Learn about the 5 dental issues that necessitate tooth extraction in pet
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While some dental problems can be prevented, others can necessitate tooth extraction in your pet. When a disease is left unaddressed, it becomes too advanced, and a tooth cannot be saved. Opting for a tooth extraction can relieve your pet from the discomfort and pain caused by untreated teeth. Keep reading to learn about common dental problems in pets that require tooth extraction.
- Periodontal disease is one of the prevailing dental diseases in dogs and cats. It is caused by the immune system’s inflammatory response to plaque bacteria that deteriorates periodontal tissues. The process begins within the gingiva, leading to inflammation or gingivitis.
Gingivitis can advance to affect deeper structures that provide tooth support. With the progression of periodontal disease, attachment loss around the tooth intensifies. This can quickly reach a stage where it becomes impossible to save the tooth, necessitating the extraction of the affected tooth.
- Complicated crown fractures are conditions where a tooth fracture exposes the tooth’s pulp. The tooth pulp includes blood vessels and nerves. Complicated crown fractures are painful, infected, dead, or dying. These fractures commonly occur when a pet chews on solid objects like rocks, bones, antlers, or rigid toys.
In addition, sudden oral trauma can also lead to crown fractures or pulp exposure. Therefore, it is crucial not to ignore these fractured teeth and opt for prompt intervention. Treatment options typically involve either root canal therapy or extraction. However, root canal therapy spares the pets from undergoing a surgical extraction procedure.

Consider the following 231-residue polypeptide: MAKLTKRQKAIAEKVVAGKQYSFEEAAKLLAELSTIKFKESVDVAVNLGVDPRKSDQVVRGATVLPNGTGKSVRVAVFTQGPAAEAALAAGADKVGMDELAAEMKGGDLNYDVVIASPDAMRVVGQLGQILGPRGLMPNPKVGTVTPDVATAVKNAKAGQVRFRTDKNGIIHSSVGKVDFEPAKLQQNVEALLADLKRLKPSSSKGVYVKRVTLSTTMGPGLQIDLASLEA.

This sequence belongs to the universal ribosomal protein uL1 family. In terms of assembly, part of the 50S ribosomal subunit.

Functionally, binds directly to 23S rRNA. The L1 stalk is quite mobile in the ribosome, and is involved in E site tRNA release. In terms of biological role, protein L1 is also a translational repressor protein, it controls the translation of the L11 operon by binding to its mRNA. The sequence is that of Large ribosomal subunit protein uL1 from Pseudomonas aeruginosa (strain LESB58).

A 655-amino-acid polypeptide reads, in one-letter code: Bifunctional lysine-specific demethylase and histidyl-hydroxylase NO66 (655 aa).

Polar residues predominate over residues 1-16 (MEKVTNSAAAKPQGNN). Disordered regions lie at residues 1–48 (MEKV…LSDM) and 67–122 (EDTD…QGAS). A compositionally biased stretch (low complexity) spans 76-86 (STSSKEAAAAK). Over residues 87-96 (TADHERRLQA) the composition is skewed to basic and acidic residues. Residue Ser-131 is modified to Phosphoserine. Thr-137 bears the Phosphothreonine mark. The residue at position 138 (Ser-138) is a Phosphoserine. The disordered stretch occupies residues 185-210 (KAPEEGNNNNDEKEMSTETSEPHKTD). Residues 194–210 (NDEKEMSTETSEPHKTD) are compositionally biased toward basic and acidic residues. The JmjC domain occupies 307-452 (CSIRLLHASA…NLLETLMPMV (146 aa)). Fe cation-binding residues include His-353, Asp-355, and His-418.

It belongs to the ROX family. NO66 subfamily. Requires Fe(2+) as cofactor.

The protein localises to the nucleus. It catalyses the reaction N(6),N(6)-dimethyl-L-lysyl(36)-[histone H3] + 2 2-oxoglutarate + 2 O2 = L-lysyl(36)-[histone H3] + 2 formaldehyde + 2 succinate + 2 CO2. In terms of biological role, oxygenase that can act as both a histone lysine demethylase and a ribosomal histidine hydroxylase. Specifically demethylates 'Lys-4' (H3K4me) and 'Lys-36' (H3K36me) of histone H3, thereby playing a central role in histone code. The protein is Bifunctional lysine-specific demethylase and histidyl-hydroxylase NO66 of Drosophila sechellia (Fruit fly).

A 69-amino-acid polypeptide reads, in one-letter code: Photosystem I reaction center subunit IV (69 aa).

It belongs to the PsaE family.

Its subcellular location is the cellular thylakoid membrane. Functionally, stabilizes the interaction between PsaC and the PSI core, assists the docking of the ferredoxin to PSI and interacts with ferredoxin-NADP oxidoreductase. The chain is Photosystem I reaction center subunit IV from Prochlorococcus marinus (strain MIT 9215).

Uncomplicated Crown Fractures
- Also referred to as chip fractures, uncomplicated crown fractures cause damage to the enamel and underlying dentin without extending into the pulp chamber. These fractures are frequently detected during oral examinations. While the pulp is not directly exposed, pulp infections may occur through the exposed porous dentin. Bacteria can enter dentin tubules and cause pulp infection. Blunt force trauma frequently results in irreversible pulp inflammation, tooth discoloration, and eventual tooth death.
In both scenarios, infection and the development of tooth root abscesses can occur. This can lead to considerable pain and discomfort, impacting the individual’s quality of life. The treatment for such cases typically involves root canal therapy or tooth extraction. Some uncomplicated crown fractures may not cause your pet’s tooth to deteriorate irreversibly and can be addressed by smoothing the fracture site and sealing it with a bonding agent.
- Tooth resorption is a condition that affects both dogs and cats. It causes the breakdown of tooth structure, leading to nerve exposure and pain. Tooth resorption is particularly common among cats, affecting around a third of the feline population. Animals struggling with tooth resorption often show changes in behavior or eating habits. With nerve exposure, the recommended treatment is invariably tooth extraction.
- Commonly known as cavities, carries are detected on the biting surfaces of molar teeth in dogs. They lead to the deterioration of enamel and dentin, reaching a point where the pulp becomes exposed. Cavities originate from the bacterial breakdown of highly refined carbohydrates, which produce lactic and acetic acid that progressively erodes enamel and dentin.
Early detection and diagnosis increase the possibility of treating cavities through dental fillings. However, if delayed, a cavity can eventually erode the enamel and dentin layers, exposing the pulp chamber. In cases where the tooth hasn’t undergone extensive damage, root canal therapy might be considered. However, extraction becomes necessary to address these situations properly.
Book an appointment with Autumn Trails and Veterinary Center to treat pet periodontal disease or for professional tooth extraction. We perform dental services to keep your pet’s mouth looking and feeling great. We are located in Charlottesville, VA. Appointments are conveniently available; call us at (434) 971-9800.